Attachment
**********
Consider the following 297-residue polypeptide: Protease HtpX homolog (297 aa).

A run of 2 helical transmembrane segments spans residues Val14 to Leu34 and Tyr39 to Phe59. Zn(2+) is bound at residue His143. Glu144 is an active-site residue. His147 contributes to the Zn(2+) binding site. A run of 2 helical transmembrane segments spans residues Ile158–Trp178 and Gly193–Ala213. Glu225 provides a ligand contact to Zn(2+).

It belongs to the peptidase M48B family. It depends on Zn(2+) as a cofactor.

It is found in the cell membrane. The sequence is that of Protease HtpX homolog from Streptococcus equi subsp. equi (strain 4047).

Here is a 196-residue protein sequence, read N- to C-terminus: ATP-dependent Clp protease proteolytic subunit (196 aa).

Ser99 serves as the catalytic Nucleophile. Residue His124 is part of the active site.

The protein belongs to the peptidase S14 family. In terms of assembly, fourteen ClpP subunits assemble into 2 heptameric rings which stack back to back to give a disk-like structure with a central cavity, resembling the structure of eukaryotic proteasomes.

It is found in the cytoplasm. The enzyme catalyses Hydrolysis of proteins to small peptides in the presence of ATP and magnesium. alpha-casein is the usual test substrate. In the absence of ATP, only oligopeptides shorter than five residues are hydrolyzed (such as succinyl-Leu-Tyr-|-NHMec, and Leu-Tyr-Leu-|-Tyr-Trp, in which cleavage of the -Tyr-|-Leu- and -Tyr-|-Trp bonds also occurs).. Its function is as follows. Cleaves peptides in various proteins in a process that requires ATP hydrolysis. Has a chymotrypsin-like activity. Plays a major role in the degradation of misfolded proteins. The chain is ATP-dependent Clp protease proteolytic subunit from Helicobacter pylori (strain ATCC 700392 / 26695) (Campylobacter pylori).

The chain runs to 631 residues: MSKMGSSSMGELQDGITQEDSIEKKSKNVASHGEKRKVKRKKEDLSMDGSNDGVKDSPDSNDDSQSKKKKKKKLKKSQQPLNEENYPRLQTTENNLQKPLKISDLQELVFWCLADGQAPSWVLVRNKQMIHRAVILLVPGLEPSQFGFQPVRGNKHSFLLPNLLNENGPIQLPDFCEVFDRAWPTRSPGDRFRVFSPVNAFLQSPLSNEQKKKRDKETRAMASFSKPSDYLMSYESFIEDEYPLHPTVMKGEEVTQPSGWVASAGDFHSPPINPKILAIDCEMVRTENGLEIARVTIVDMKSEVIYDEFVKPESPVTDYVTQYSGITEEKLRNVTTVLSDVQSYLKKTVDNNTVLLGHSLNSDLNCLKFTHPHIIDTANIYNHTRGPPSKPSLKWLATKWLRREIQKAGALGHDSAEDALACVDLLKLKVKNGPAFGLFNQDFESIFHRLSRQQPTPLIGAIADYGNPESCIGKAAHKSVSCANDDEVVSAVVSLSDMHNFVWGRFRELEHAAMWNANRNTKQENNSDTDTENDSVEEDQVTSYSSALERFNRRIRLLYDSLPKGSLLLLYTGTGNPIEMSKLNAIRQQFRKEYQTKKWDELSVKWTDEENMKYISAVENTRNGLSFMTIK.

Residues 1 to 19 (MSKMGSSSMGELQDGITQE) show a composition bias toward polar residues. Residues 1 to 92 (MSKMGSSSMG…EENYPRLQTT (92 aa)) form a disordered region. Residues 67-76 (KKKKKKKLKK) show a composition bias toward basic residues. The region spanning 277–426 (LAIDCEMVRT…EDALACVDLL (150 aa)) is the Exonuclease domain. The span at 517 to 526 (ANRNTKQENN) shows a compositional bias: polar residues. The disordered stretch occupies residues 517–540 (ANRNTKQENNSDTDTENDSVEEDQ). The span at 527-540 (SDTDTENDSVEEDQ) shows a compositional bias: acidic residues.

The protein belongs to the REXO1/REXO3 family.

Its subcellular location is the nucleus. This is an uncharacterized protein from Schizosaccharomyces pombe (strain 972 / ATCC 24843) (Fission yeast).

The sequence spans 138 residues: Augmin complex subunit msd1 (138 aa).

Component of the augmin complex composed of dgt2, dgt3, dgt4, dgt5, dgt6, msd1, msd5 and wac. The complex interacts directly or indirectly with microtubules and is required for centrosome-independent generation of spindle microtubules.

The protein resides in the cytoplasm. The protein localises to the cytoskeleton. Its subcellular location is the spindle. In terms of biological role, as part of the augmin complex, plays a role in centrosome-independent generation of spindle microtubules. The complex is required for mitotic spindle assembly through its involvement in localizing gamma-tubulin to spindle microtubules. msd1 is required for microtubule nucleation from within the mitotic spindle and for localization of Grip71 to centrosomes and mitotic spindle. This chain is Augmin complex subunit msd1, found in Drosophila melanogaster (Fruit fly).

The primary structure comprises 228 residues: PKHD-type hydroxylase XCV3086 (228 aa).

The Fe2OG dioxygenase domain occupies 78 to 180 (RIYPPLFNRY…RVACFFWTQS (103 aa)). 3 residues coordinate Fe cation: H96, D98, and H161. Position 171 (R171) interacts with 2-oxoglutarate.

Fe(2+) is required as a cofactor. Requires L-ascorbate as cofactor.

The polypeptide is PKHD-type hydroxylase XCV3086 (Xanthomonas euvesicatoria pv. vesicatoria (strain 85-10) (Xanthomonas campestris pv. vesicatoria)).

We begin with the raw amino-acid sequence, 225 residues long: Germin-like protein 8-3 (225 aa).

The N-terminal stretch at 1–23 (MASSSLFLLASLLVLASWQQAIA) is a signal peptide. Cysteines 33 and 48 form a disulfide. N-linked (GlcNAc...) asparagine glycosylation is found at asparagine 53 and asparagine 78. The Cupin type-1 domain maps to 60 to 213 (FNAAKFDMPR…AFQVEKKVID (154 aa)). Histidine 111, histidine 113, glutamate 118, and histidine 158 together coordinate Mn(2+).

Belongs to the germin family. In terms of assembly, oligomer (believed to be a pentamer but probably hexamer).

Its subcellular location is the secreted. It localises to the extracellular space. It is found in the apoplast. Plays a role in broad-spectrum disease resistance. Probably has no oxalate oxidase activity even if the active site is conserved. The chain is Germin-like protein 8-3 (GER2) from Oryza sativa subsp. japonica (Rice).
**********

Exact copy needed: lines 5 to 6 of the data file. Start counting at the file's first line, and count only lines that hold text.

Here is a 196-residue protein sequence, read N- to C-terminus: ATP-dependent Clp protease proteolytic subunit (196 aa).

Ser99 serves as the catalytic Nucleophile. Residue His124 is part of the active site.